Our privacy is becoming non-existent in this world. Once a thought or a feeling leaves our brain, it becomes open to public scrutiny. Whether it is a comment made on social media, a document stored on a device or a picture taken, nothing is truly “private” anymore, and nothing is safe from the judgment and opinions of others.

A subject is broached online, from the raising of children to the governing of the country, and suddenly everyone has an opinion. Never mind they have not experienced parenting, or ever voted in their life.  As I become older, I become more outwardly innocuous and more inwardly rebellious and opinionated.  I don’t remember needing to struggle with this dichotomy when I was younger.

The people in my earlier life who knew me, knew me.

I was “ like an open book”, and spoke and acted in accordance with what I believed and felt and understood. Others might agree or disagree, but that was alright and we moved on. As the decades have passed by, I have sensed a subtle shift in our “freedom of speech” in Canada. It seems the more we proclaim tolerance and attempt to educate acceptance of all by all, the less we really tolerate as a society. I have observed a stifling attitude online where the majority, or at least those with the loudest voices, rule and enforce conformity to one opinion on a subject, as a sort of mass “cyber-bullying” so to speak.

So today you must know me for a long time, and well, before you will truly know who I am. I hesitate to write down or say what I really think and feel. It is too polarizing, too open to critique, perhaps not quite politically correct enough for today. Too many people are going to see those inner workings of my mind  I admit I am afraid to be transparent. Afraid of social censure, of ridicule, even physical harm if my thoughts deviate from what appears to be the norm. What I am thinking may not conform to the publicly declared mass opinion of what is the correct thought. 

If what I think does happen to be politically correct today, that may not hold true for tomorrow, since the definition of political correctness is always changing.

Is this part of my experience of aging? Are the ingrained thoughts and habits of over fifty years etched  on an immutable tract in my brain? This lack of privacy of  thought in public conversations seems to sit more easily on the younger generation who do not complain about it the way we older ones do, but instead seem content with the status quo.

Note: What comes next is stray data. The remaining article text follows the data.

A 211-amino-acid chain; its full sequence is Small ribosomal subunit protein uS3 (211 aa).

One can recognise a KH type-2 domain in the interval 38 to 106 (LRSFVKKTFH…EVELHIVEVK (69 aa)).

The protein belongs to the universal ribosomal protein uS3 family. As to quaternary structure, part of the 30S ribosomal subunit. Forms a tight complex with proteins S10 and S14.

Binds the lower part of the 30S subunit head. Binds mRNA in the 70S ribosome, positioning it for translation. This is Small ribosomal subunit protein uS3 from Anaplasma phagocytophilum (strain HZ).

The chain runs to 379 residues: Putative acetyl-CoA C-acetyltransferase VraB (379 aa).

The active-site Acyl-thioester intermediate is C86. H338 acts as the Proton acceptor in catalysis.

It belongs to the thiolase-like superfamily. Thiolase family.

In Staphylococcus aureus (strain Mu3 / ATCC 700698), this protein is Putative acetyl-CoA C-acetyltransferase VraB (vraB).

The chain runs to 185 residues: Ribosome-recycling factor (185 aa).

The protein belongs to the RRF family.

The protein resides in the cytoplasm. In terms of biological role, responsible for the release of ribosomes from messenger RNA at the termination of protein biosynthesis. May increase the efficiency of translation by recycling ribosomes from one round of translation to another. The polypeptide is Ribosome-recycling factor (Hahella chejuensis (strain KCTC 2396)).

Does everyone start to notice this mismatch between their inner and outer worlds? If so, how has our existence become thus? Or has it always been this way? Or is it just my existence? The times are such now that I hesitate to post even this…..perhaps I should delete it, as I have so many other posts, since it might raise ire, be flagged, be judged, be labeled, etc. How do I dare question the way things are? Of course Canada must now operate this way, since a few bad apples have spoiled the freedom, the trust, the honor between people and organizations that I remember.

In these uncertain times, there is, from necessity, a close watchfulness and examination of all that happens in our lives in order to prevent public harm. Our work, health, business transactions, family life, property and travel are all scrutinized. Nothing is now truly our own, exempt from the eyes of others, except for our thoughts.

Our thoughts are, for the moment, inviolate.

I am certain, however, that this is only because there is not a readily available, mass produced method to detect them. If, (and I fear when), this detection becomes available, I am sure our thoughts will  be searched and that walking though an airport will involve a thought scan the way a body scan is currently employed. Our minds will be examined for any contraband idea or an original spark that could ignite a social revolution. I hope during the remainder of my life I can keep at least my beliefs, values and thoughts private and share only what I choose to of them.  For there really is nothing else that is truly mine alone.

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